I still didn't want to ship an old version of SdFat with my code. The two code bases were significantly different. Since the library could write to a file in the directory, I thought the problem must be in handling subdirectories. I diffed several files until I noticed a slightly different check in the two code bases.

The working version checked "(m_vol->cacheBlockNumber() <= block && block < (m_vol->cacheBlockNumber() + nb))". This determined if the block was within the cache. The SdFat library had a check of "(block <= m_vol->cacheBlockNumber() && block < (m_vol->cacheBlockNumber() + nb))" which didn't seem correct. The library wrote to a file in the subdirectory after the code was fixed. Thankfully the library author quickly released a new version with the fix.

SdFat library support was added to the tinyscreensim so that the code could be tested without the TinyArcade. Much of the library is not supported. Only the minimal needed for Color Monster was added.

The World

It was time to bring the world to life. The world of Color Monster was black and white. The infusion of color empowered the monsters. Clint Bellanger created the excellent Tileset 1bit Color on opengameart.org. When I tried to use it, I discovered it was 16x16 pixel tileset. Using that size on the TinyArcade would only allow you six tiles across and four tiles down.


Scaling down the tileset didn't work. With a one-bit palette, a hand crafted tileset was necessary. I created a new tileset using Clint Bellanger's for inspiration. Not all of the tiles from the original were recreated. Some I haven't tried. Others I haven't been able to get right.

Scrolling around the world worked well. Older games tried to keep you on the tile spaces. If you moved up a little, you wouldn't move left or right until you had travel up one tile. I allowed free movement in Color Monster. It made collision detection slightly more difficult. Additionally logic moved the character left or right if something was only partially in the way. Without that entering a door could be annoying as you have to be perfectly underneath it.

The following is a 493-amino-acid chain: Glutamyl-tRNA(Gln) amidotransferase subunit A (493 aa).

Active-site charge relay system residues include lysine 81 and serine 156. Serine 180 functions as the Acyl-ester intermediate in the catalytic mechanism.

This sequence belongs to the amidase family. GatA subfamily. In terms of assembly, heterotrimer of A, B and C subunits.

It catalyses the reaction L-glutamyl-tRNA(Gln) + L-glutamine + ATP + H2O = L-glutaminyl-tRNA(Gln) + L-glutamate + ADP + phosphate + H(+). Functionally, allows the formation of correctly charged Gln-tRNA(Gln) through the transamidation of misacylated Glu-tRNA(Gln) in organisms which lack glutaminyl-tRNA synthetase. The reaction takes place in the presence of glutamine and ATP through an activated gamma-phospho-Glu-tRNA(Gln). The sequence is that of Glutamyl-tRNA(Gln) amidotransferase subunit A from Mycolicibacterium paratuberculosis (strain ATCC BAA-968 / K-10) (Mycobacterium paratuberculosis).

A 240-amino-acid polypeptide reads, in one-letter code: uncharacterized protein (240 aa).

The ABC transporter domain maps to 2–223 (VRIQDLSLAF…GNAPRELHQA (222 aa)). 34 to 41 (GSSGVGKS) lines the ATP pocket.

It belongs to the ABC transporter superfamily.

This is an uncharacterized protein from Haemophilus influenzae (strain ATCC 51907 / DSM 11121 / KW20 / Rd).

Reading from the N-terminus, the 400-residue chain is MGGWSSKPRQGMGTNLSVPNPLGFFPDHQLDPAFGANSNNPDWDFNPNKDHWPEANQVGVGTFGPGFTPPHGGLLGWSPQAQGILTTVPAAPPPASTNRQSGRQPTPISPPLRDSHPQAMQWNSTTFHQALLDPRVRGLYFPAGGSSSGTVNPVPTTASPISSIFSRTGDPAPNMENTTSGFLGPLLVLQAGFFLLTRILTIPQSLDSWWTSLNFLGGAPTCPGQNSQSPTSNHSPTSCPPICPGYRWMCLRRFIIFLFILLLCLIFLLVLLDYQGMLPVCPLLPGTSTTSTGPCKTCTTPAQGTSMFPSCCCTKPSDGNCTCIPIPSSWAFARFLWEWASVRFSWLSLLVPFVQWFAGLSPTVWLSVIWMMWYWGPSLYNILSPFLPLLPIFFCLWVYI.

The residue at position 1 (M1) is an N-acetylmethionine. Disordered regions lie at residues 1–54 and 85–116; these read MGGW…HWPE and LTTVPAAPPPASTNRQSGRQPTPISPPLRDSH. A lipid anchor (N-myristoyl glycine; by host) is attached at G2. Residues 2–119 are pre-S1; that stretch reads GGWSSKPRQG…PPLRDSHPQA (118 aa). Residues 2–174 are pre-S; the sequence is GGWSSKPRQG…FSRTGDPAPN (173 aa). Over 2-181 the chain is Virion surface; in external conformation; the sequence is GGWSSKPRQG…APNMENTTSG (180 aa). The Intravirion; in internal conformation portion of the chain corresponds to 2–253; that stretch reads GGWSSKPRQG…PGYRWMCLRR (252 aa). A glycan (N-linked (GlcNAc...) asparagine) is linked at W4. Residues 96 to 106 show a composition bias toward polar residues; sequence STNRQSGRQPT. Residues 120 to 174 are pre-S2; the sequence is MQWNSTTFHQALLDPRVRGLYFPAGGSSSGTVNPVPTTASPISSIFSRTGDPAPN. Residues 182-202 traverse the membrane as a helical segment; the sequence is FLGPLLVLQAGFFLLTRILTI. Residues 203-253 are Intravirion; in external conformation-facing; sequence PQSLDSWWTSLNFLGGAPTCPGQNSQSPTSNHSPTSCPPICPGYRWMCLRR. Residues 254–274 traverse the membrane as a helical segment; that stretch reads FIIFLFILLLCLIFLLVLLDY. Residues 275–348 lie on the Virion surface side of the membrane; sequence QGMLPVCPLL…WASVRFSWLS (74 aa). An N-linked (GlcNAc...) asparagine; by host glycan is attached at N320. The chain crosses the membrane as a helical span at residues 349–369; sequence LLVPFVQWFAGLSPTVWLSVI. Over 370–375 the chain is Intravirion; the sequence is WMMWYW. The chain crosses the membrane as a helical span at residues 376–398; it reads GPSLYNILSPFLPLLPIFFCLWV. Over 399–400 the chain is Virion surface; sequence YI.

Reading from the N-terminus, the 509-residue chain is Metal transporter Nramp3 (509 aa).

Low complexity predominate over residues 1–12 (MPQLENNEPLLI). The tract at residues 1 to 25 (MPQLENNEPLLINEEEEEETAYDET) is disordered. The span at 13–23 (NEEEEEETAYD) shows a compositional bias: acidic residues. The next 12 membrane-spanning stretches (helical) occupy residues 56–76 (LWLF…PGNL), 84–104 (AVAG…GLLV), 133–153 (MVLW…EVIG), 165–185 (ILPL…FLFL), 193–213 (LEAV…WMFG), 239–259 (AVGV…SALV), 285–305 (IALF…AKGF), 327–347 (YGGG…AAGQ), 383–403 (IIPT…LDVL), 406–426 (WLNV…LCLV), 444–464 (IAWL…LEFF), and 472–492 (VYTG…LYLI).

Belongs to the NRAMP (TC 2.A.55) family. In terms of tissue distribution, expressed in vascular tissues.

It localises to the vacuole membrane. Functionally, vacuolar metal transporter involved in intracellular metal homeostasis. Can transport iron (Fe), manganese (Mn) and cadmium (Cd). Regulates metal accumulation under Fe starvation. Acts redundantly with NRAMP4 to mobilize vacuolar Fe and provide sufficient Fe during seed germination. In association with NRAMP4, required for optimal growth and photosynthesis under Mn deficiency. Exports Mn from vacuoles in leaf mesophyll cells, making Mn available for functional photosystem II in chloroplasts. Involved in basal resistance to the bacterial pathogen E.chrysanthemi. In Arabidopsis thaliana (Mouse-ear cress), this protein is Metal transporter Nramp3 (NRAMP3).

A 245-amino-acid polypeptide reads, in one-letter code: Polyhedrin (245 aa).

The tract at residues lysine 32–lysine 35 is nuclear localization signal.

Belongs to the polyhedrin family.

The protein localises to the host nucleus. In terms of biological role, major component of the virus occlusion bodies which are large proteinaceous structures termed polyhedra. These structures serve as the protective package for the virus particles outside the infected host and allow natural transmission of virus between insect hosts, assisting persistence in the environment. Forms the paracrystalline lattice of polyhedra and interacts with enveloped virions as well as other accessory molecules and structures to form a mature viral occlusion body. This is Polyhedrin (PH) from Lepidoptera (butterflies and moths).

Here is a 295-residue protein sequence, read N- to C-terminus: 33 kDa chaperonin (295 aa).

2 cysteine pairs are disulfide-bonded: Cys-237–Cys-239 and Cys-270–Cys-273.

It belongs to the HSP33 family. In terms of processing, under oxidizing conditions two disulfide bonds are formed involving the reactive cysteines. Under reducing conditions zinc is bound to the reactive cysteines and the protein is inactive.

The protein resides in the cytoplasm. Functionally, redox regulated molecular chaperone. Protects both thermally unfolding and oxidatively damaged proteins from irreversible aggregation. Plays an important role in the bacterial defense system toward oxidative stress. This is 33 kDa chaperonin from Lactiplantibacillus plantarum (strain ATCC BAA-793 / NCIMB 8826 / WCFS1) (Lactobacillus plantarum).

A black and white world did mean that I'm not using the TinyArcade to it's fullest. The device included a great color screen. I have considered slowly adding color as the game progressed. The black and white world gave it an interesting look so I'm undecided if I will explore that possibility.

Battle Joined

Prototyping the battle system required displaying text. I initially planned to use the same 8x8 font I've used on other projects. The Bard's Tale Construction Set used that size font and could display a maximum of 16 characters in a row of text. At 96 pixels across, the TinyArcade would be reduced to only 12 characters. I knew 16 characters was hard so 12 would be even worse.


The user domsson on opengameart.org created a 5x7 font which looked promising. While the characters were 5x7 that didn't include any space between the characters. Adding a pixel of empty space between the characters increased the size per character to 6x8. It was not as big a difference as I hoped but I accepted the font for now. I believe it may be possible to reduce the characters one pixel in width without adversely affecting readability later.

The initial implementation of choosing your action in combat was tied to the combat interface. Choosing between various options will be needed outside of combat. I refactored the selection code to be independent of the combat.

The first iteration to choose an option made the area black and placed a white square around the current selection. This was not particularly easy to notice. Instead I thought about how console rpgs display choice. Usually they have a little window with the choices and an arrow pointing to the current item. Switching to that design made the screen much easy to understand.

While selecting actions was implemented, combat resolution remains unfinished. Completing the battle system is the top priority for future development.


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Last modified: 2018-07-18, 11:53